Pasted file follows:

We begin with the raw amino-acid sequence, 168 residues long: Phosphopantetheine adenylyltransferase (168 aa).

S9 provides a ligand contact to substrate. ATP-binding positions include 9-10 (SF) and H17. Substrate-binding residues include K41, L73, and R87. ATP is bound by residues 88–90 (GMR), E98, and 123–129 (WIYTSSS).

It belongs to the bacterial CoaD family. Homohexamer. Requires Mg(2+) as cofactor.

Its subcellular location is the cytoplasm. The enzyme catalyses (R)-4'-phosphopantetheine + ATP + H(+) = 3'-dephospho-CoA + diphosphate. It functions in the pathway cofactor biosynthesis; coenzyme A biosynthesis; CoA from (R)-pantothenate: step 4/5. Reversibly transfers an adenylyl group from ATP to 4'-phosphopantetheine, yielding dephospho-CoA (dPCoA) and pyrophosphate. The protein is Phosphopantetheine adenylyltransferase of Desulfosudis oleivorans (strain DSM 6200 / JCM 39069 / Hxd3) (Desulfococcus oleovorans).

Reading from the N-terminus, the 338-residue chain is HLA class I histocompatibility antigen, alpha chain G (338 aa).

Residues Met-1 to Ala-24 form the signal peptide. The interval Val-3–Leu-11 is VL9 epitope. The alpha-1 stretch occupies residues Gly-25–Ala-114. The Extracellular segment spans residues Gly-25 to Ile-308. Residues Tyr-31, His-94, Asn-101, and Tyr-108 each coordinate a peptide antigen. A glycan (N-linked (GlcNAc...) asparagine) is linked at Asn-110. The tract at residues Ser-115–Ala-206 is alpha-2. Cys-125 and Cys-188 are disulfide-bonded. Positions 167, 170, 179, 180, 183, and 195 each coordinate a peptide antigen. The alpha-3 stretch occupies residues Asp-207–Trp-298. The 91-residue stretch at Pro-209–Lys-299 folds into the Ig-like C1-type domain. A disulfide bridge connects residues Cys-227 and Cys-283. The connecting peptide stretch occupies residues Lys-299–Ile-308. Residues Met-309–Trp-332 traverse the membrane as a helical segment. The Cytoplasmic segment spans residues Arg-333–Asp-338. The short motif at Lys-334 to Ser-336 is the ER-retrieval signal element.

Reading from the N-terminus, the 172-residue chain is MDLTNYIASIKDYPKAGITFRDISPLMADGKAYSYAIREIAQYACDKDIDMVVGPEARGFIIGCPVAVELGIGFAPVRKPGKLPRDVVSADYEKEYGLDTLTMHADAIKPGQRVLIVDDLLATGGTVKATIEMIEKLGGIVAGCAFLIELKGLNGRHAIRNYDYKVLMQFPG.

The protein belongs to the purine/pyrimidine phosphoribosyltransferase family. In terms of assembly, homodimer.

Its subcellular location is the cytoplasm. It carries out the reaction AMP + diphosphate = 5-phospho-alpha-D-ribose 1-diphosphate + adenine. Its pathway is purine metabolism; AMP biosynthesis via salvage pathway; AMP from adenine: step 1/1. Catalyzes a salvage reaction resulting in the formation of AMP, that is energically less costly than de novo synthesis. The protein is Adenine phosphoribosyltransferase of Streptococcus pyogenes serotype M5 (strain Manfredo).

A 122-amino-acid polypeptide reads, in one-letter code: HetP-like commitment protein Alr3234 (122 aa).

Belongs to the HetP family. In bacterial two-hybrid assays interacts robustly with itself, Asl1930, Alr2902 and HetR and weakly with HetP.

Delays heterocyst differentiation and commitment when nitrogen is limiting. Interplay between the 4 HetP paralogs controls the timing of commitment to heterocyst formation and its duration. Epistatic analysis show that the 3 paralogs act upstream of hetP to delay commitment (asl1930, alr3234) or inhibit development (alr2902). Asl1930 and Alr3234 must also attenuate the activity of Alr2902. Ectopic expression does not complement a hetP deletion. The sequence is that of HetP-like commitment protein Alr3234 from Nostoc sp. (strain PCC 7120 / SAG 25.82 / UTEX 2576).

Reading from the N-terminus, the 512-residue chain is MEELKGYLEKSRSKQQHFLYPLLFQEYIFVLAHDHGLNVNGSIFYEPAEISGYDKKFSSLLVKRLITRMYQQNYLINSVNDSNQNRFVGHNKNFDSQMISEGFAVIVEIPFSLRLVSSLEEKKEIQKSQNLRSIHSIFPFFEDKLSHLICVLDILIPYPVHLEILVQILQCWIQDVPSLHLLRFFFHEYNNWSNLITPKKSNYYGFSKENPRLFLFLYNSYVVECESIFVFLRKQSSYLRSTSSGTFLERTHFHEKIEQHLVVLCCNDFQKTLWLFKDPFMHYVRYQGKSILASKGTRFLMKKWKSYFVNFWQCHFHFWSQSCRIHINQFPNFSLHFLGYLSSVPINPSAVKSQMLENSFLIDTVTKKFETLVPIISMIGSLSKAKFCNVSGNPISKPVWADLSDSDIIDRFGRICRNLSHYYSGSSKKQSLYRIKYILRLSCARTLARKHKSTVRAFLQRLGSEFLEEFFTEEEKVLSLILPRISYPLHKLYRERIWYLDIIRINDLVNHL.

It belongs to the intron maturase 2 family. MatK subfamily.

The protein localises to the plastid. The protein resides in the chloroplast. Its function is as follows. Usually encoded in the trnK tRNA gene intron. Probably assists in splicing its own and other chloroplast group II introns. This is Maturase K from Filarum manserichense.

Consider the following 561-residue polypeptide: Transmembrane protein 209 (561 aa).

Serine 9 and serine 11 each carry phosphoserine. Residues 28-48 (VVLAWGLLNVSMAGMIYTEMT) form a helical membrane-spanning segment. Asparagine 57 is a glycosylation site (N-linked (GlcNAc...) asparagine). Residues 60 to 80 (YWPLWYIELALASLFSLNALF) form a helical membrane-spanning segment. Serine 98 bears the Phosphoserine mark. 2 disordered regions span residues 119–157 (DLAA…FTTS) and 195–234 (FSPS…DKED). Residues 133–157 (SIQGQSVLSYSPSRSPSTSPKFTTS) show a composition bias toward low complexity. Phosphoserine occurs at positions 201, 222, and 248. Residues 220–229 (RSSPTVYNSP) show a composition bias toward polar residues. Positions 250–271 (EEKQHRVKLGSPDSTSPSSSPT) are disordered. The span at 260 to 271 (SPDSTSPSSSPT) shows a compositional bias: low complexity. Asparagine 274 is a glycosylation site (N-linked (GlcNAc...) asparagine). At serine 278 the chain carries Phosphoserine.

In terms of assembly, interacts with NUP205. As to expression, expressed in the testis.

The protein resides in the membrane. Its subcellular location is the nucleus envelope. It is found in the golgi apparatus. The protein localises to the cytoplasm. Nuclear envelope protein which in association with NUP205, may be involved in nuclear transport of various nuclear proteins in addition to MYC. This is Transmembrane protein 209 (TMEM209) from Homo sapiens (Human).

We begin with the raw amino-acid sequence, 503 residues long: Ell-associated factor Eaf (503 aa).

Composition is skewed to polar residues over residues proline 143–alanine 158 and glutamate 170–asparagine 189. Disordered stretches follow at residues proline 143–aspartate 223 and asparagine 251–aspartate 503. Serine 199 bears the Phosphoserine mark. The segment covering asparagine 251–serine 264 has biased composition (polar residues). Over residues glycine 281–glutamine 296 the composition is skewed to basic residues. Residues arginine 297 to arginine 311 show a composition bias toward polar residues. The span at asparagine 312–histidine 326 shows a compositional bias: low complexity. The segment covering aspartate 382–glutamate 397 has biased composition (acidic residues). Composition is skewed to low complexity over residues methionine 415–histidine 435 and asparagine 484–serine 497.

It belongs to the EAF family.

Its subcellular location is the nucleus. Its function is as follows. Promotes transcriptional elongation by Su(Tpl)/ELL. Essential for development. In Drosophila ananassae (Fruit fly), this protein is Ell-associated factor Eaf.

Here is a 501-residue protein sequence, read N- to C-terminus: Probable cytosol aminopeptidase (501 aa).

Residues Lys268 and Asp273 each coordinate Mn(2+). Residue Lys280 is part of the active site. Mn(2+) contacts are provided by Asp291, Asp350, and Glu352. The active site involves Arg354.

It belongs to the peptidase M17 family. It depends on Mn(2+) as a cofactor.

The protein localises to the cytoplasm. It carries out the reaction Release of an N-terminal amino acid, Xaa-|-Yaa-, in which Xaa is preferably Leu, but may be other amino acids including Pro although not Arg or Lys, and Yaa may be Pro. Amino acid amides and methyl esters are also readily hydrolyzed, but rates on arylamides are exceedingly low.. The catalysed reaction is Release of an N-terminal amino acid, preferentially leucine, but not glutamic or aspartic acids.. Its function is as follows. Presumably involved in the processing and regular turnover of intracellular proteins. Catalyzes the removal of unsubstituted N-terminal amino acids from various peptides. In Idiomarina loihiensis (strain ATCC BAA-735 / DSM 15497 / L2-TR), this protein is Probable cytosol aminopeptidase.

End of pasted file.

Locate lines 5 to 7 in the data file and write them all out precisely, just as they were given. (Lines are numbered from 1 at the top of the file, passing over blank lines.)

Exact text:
Reading from the N-terminus, the 338-residue chain is HLA class I histocompatibility antigen, alpha chain G (338 aa).

Residues Met-1 to Ala-24 form the signal peptide. The interval Val-3–Leu-11 is VL9 epitope. The alpha-1 stretch occupies residues Gly-25–Ala-114. The Extracellular segment spans residues Gly-25 to Ile-308. Residues Tyr-31, His-94, Asn-101, and Tyr-108 each coordinate a peptide antigen. A glycan (N-linked (GlcNAc...) asparagine) is linked at Asn-110. The tract at residues Ser-115–Ala-206 is alpha-2. Cys-125 and Cys-188 are disulfide-bonded. Positions 167, 170, 179, 180, 183, and 195 each coordinate a peptide antigen. The alpha-3 stretch occupies residues Asp-207–Trp-298. The 91-residue stretch at Pro-209–Lys-299 folds into the Ig-like C1-type domain. A disulfide bridge connects residues Cys-227 and Cys-283. The connecting peptide stretch occupies residues Lys-299–Ile-308. Residues Met-309–Trp-332 traverse the membrane as a helical segment. The Cytoplasmic segment spans residues Arg-333–Asp-338. The short motif at Lys-334 to Ser-336 is the ER-retrieval signal element.

Reading from the N-terminus, the 172-residue chain is MDLTNYIASIKDYPKAGITFRDISPLMADGKAYSYAIREIAQYACDKDIDMVVGPEARGFIIGCPVAVELGIGFAPVRKPGKLPRDVVSADYEKEYGLDTLTMHADAIKPGQRVLIVDDLLATGGTVKATIEMIEKLGGIVAGCAFLIELKGLNGRHAIRNYDYKVLMQFPG.